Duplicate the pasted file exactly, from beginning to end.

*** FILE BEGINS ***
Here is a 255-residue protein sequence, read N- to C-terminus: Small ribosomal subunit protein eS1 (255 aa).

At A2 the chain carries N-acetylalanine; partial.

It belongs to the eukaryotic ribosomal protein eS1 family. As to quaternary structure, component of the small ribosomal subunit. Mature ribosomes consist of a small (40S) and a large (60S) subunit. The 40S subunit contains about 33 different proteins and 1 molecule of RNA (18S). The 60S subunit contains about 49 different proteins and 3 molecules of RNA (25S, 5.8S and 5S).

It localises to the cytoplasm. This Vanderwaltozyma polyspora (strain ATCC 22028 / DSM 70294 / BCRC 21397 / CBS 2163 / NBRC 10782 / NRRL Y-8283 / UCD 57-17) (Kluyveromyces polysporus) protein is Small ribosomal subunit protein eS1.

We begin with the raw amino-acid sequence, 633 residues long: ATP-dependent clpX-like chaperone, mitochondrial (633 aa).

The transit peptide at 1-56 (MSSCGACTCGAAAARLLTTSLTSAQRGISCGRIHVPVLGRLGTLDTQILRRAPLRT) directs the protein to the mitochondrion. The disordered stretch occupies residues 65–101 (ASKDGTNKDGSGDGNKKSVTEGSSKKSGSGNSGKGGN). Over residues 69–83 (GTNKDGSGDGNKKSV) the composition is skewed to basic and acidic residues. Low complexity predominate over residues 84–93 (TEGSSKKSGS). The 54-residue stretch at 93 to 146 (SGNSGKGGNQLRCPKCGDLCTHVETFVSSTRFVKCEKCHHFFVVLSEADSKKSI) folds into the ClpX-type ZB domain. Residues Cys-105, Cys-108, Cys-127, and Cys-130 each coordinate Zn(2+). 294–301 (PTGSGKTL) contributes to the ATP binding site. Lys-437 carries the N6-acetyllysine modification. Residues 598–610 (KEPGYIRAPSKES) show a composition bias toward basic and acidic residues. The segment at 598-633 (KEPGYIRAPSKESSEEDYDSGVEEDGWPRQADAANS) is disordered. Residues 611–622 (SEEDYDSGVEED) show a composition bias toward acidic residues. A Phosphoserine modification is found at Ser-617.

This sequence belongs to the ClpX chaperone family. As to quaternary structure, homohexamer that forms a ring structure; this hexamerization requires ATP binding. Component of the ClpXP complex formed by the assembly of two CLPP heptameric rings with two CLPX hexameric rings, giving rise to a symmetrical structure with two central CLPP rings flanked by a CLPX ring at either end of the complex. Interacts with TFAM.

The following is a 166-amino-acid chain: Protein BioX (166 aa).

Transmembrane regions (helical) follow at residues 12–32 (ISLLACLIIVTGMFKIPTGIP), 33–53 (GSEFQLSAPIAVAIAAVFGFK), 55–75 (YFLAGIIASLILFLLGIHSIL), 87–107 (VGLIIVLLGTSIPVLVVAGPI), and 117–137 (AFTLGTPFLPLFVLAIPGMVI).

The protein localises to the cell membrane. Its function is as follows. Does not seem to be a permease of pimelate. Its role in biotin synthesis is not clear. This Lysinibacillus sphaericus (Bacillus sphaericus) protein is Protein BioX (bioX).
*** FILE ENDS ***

Here is a 255-residue protein sequence, read N- to C-terminus: Small ribosomal subunit protein eS1 (255 aa).

At A2 the chain carries N-acetylalanine; partial.

It belongs to the eukaryotic ribosomal protein eS1 family. As to quaternary structure, component of the small ribosomal subunit. Mature ribosomes consist of a small (40S) and a large (60S) subunit. The 40S subunit contains about 33 different proteins and 1 molecule of RNA (18S). The 60S subunit contains about 49 different proteins and 3 molecules of RNA (25S, 5.8S and 5S).

It localises to the cytoplasm. This Vanderwaltozyma polyspora (strain ATCC 22028 / DSM 70294 / BCRC 21397 / CBS 2163 / NBRC 10782 / NRRL Y-8283 / UCD 57-17) (Kluyveromyces polysporus) protein is Small ribosomal subunit protein eS1.

We begin with the raw amino-acid sequence, 633 residues long: ATP-dependent clpX-like chaperone, mitochondrial (633 aa).

The transit peptide at 1-56 (MSSCGACTCGAAAARLLTTSLTSAQRGISCGRIHVPVLGRLGTLDTQILRRAPLRT) directs the protein to the mitochondrion. The disordered stretch occupies residues 65–101 (ASKDGTNKDGSGDGNKKSVTEGSSKKSGSGNSGKGGN). Over residues 69–83 (GTNKDGSGDGNKKSV) the composition is skewed to basic and acidic residues. Low complexity predominate over residues 84–93 (TEGSSKKSGS). The 54-residue stretch at 93 to 146 (SGNSGKGGNQLRCPKCGDLCTHVETFVSSTRFVKCEKCHHFFVVLSEADSKKSI) folds into the ClpX-type ZB domain. Residues Cys-105, Cys-108, Cys-127, and Cys-130 each coordinate Zn(2+). 294–301 (PTGSGKTL) contributes to the ATP binding site. Lys-437 carries the N6-acetyllysine modification. Residues 598–610 (KEPGYIRAPSKES) show a composition bias toward basic and acidic residues. The segment at 598-633 (KEPGYIRAPSKESSEEDYDSGVEEDGWPRQADAANS) is disordered. Residues 611–622 (SEEDYDSGVEED) show a composition bias toward acidic residues. A Phosphoserine modification is found at Ser-617.

This sequence belongs to the ClpX chaperone family. As to quaternary structure, homohexamer that forms a ring structure; this hexamerization requires ATP binding. Component of the ClpXP complex formed by the assembly of two CLPP heptameric rings with two CLPX hexameric rings, giving rise to a symmetrical structure with two central CLPP rings flanked by a CLPX ring at either end of the complex. Interacts with TFAM.

The following is a 166-amino-acid chain: Protein BioX (166 aa).

Transmembrane regions (helical) follow at residues 12–32 (ISLLACLIIVTGMFKIPTGIP), 33–53 (GSEFQLSAPIAVAIAAVFGFK), 55–75 (YFLAGIIASLILFLLGIHSIL), 87–107 (VGLIIVLLGTSIPVLVVAGPI), and 117–137 (AFTLGTPFLPLFVLAIPGMVI).

The protein localises to the cell membrane. Its function is as follows. Does not seem to be a permease of pimelate. Its role in biotin synthesis is not clear. This Lysinibacillus sphaericus (Bacillus sphaericus) protein is Protein BioX (bioX).